Thursday, February 19, 2009

Winners and Losers

As I write my post for the week, I am watching American Idol season eight and wondering who will be the lucky winner this year. There are a number of awesome singers! I would hate to be a judge, because sometimes it comes down to a song choice, which is so personal, how can you KNOW that you have selected just the right one?

As I have said a number of times, getting published is a lot like being up on that stage in AI. You throw it all out there and do the best job you can, but ultimately it is up to someone else whether you make it or not. Once you finish the creation phase and the editing phase, and embark on the submission journey, you will encounter a lot of judges like Simon Cowell.

They critique everything about you and your writing from the way you write dialogue to how good you can write a synopsis. And believe me, if you fail any of the steps along the way, you will be outed like a contestant on AI with no votes.

Why is it so hard to break through? Mostly it comes down to ability.

First, you have to have the ability to write a story. Being a storyteller is the most important job for a writer, just as a singer MUST be able to sing a song. Remember all those poor souls who THOUGHT they could sing in the auditions and we all scratched our heads and said, who told them they could sing?

Second, you have to know the basics of good writing. Don’t be too proud to buy a book or two on writing. There are so many good books out there to teach a new writer what they need to know. And many of them are exceptional reads. I love Stephen King’s book On Writing, and Elizabeth Berg’s book Escape into the Open.

Even if a contestant on AI has to go home, they can come back next year (at least until the show ends!) and writers can improve a book and resubmit in some places. Try to be a good sport though. No one likes a singer with a bad attitude, and no one will like you if you are a sore loser when you get rejected. Take your lumps like a good soldier and go back and work on your book a little longer. Take advice where it is given, and apply it to the best of your ability.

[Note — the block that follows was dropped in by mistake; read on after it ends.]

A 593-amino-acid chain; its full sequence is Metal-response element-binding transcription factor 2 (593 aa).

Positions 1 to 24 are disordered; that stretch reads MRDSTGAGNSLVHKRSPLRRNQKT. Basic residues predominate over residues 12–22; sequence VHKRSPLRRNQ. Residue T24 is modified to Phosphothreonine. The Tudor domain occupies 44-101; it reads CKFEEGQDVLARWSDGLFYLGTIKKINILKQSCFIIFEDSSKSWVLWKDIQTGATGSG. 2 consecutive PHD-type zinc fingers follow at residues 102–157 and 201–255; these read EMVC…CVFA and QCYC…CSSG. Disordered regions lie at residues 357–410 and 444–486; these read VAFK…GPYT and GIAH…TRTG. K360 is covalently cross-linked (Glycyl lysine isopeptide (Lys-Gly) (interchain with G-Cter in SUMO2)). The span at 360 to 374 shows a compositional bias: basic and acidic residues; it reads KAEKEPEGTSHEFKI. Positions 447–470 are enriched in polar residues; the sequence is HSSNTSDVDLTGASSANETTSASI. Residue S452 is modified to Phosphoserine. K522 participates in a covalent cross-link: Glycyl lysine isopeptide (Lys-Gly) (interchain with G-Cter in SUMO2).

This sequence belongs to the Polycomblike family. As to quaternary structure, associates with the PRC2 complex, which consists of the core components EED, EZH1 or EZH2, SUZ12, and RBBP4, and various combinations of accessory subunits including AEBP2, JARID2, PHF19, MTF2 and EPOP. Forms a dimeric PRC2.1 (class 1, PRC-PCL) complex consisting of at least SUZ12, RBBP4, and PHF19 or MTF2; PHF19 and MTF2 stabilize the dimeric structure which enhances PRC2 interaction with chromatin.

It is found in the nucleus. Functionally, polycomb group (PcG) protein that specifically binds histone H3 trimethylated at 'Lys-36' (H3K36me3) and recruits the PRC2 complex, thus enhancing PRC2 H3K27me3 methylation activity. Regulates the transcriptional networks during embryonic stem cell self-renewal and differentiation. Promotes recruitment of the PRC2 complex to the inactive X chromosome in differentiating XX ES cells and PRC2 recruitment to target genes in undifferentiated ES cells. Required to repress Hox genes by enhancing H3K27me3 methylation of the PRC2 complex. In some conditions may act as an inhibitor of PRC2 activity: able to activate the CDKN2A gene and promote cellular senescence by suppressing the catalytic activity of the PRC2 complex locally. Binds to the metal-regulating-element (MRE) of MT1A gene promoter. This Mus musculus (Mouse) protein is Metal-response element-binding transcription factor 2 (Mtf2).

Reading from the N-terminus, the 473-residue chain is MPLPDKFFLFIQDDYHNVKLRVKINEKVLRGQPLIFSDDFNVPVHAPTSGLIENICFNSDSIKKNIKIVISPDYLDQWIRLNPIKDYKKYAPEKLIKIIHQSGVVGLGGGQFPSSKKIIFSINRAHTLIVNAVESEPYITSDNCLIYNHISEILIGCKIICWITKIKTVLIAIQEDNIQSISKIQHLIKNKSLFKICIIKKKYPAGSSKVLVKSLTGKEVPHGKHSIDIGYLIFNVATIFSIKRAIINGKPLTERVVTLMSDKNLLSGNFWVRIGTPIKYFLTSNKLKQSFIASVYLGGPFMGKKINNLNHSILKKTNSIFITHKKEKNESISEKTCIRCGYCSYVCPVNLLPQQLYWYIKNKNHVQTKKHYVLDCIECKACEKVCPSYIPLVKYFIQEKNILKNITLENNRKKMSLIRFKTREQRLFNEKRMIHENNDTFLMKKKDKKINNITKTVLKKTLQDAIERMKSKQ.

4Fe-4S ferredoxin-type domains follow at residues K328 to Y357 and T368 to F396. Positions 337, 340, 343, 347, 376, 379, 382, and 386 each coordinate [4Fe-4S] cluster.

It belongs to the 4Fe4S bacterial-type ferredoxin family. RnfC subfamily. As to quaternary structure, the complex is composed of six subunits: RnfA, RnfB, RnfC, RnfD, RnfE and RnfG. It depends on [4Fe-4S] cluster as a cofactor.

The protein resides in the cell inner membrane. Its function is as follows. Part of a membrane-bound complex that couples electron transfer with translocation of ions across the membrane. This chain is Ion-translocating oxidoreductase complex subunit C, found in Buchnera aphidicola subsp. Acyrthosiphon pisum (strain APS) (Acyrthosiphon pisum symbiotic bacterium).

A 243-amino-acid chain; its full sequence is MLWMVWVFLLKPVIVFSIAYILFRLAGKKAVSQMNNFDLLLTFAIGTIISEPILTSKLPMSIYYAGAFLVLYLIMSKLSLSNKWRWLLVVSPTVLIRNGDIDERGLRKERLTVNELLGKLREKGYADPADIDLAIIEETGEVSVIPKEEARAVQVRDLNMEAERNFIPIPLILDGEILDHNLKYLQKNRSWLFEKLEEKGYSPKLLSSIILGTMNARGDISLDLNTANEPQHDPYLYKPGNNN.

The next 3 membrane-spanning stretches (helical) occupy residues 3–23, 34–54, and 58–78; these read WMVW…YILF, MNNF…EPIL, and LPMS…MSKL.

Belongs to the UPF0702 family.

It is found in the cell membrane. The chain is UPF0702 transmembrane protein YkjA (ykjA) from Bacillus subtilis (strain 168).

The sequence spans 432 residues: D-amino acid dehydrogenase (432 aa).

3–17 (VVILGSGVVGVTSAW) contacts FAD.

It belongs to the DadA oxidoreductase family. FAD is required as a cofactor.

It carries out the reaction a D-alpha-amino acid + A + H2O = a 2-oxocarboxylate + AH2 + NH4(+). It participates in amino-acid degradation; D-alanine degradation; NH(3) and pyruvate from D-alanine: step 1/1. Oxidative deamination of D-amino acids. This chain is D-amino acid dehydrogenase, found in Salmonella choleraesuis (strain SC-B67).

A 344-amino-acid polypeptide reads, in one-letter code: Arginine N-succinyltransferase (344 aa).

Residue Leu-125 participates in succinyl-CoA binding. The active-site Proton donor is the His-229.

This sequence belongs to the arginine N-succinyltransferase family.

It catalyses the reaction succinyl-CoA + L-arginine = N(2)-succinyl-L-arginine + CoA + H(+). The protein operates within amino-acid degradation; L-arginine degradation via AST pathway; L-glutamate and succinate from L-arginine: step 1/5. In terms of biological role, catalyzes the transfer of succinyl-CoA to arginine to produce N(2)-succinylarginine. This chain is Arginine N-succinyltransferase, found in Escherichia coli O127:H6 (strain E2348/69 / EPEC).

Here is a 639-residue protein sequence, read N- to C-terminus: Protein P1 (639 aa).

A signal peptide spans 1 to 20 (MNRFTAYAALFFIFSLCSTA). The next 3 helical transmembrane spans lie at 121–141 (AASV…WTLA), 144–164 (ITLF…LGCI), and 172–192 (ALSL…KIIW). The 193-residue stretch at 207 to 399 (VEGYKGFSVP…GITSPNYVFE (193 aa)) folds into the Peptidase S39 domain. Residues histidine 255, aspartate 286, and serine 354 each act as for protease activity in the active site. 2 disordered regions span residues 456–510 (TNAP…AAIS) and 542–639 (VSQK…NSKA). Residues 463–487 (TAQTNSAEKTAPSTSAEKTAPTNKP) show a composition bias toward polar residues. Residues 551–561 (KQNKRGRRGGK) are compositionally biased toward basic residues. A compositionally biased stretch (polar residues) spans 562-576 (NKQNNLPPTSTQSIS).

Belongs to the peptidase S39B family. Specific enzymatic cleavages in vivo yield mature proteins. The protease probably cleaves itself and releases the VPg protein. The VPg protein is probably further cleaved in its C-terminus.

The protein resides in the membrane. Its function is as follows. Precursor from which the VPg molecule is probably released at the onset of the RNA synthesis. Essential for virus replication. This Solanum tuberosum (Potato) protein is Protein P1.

You just might be the next winner in the writer’s life.


Marta Stephens said...

Great advice, Kim. I wish I had a penny for every time someone has asked me when the next Harper book will be released (this on the heels of my recent release in November) and I have to wonder why they’re shocked at my answer.

It takes an enormous amount of time and concentration to plot out a novel and even a greater effort to edit and polish it into the end products that our readers expect. The more complicated the plot, the longer it will take to produce a book that will meet the expectations of publishers and readers alike. So yes, those rejections sting, but better to learn and improve than to face the brunt of a bad review and no sales.

Every Day Bloggers said...

Wonderful advice, Kim. I'm just starting a WIP and am stuck at ch. 11. Your post is exactly what I needed to hear.

s.w. vaughn said...

Take your lumps like a good soldier...

This can't be said enough. The only thing worse than a whiny successful writer is a whiny newbie writer. :-)

I've got lotsa lumps. And I expect many, many more. Writing can be an extremely masochistic pursuit sometimes!

Aaron Paul Lazar said...

The learning process never ends, does it? I can't believe the number of phases I've gone through where I thought I'd picked up all of the key elements of writing, only to discover a whole new (sometimes subtle) crop of new skills I needed to develop. I wonder if I'll ever feel like "I'm there..." Probably not! Thanks for a great article, Kim.

Kim Smith said...

Hi everyone! Thanks for your great insights on my post. Sorry I was out all day yesterday at the hospital with my brother, who, I am happy to report, is doing fine.

The good thing about Mb4 is that we can keep each other buoyed up during all the ups and downs of writing and the writing life.

Aaron Paul Lazar said...

I'm so glad your brother is okay, Kim!